Date: 2/10/19 6:35 am
From: Bill Thurman <bill.masterofmusic...>
Subject: Re: Canada Goose
I would have to say to say we should really rejoice and congratulate "some
of us." If it hadn't been for those few observant people, the Giant Canada
Geese never would have been rediscovered or even cared about. The alarm
bells for the Whooping Crane never would have been rung in order to save
the whoopers from the fate of extinction. It's always been a tiny fraction
of the human race that cared enough to make a difference in saving birds
and wildlife from extinction. I sincerely wish I didn't have to say this,
but I know the human animal too well.
To all the people who "made a difference" in saving the Whooping
Crane, the GCG and others, I have nothing but praise and respect for you.

Bill Thurman

PS as one nature magazine put it, instead of killing off animals considered
to be pests "why not scale back the human enterprise?"

On Sun, Feb 10, 2019, 8:09 AM Joseph Neal <joeneal...> wrote:

> Recovery and expansion of Canada Goose populations in Arkansas is welcomed
> by some and a source of problems – real or perceived -- for others. On
> February 8, Northwest Arkansas Democrat Gazette published an article with
> details about a proposal to kill Canadas at Bentonville airport. Our
> expanding urbanism in Arkansas suits them. They like the same lakes, ponds,
> closely cut grass, golf courses and associated housing developments that we
> do. Our conversion of former prairie grasslands and wetlands to our own use
> fits them to a “T”. In 2012, Doug James wrote this column about Canadas for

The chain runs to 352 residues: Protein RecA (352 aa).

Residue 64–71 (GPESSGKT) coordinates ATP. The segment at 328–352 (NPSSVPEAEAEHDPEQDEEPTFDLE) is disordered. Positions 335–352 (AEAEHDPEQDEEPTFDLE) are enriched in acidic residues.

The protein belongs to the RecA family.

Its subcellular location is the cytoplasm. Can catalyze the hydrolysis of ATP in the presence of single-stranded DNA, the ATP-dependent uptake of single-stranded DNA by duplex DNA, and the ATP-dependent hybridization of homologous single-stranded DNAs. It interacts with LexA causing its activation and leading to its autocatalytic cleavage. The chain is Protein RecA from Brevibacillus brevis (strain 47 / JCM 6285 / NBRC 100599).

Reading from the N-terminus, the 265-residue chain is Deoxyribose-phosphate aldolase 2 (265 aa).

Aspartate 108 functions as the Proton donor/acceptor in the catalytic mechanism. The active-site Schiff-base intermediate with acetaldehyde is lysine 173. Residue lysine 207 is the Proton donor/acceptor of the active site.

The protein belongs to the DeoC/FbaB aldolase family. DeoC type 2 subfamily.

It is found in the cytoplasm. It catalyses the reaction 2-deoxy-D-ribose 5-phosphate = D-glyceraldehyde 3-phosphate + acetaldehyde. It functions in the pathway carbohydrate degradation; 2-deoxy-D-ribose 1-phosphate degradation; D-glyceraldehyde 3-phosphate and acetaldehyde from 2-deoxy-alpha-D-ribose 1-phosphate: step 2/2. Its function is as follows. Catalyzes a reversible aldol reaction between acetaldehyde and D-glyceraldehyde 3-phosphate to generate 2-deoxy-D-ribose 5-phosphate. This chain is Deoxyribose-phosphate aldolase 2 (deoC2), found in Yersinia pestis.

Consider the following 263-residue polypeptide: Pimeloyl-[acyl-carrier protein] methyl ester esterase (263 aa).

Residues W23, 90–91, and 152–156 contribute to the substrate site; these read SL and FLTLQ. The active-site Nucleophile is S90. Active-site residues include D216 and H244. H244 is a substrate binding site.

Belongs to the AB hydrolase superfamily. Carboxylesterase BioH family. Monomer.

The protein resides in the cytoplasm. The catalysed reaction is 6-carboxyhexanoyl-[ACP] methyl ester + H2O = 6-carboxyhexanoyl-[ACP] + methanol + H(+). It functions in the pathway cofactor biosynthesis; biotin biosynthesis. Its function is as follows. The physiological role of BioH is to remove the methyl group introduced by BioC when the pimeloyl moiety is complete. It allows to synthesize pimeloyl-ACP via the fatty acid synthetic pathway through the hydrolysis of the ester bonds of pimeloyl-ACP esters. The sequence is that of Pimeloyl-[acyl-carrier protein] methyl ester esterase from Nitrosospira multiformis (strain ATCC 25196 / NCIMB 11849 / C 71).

> Northwest Arkansas Audubon Society Newsletter:
>
>
> GEESE EVERYWHERE by Doug James (2012)
>
>
> When pioneers reached the central US they found extensive grasslands and
> prairie wetlands, the Great Plains. This was home to big populations of
> large birds: Whooping Cranes, the largest crane, Trumpeter Swans, and the
> largest subspecies of the Canada Goose, the Giant Canada Goose. Subsequent
> conversion of the grasslands to agriculture had catastrophic adverse
> effects. Whooping Cranes were reduced to only16 before rehabilitation
> began, Trumpeter Swans disappeared except in northwestern mountains. Nine
> authors writing from 1930s to the 1960s declared the Giant Canada Goose
> extinct.
>
>
> Then Harold Hanson, my classmate in graduate school at the University of
> Illinois, after being hired by Illinois Natural History Survey, discovered
> in 1962 Giant Canada Geese occupying a city park in Minnesota. Later he
> found residual populations in the Dakotas and adjacent Canada. This led to
> restoration efforts across the US.
>
> Arkansas Game & Fish established a propagation site visible south of I-40
> west of Russellville. The first geese in northwestern Arkansas wore neck
> bands from that facility. The operation was so successful the need was
> discontinued.
>
>
> Most forms of Canada Geese migrate, but Giants stay year around. Also,
> they tolerate human disturbance more than the other subspecies. Cattle are
> grazers and so are geese, so pastures and parks are perfect. Golf courses
> provide a banquet set for geese.
>
>
> This reestablishment is truly a marvelous success story, bringing a bird
> from the brink of extinction to its present abundance everywhere. We should
> really rejoice in this accomplishment and congratulate ourselves!
>
>

 
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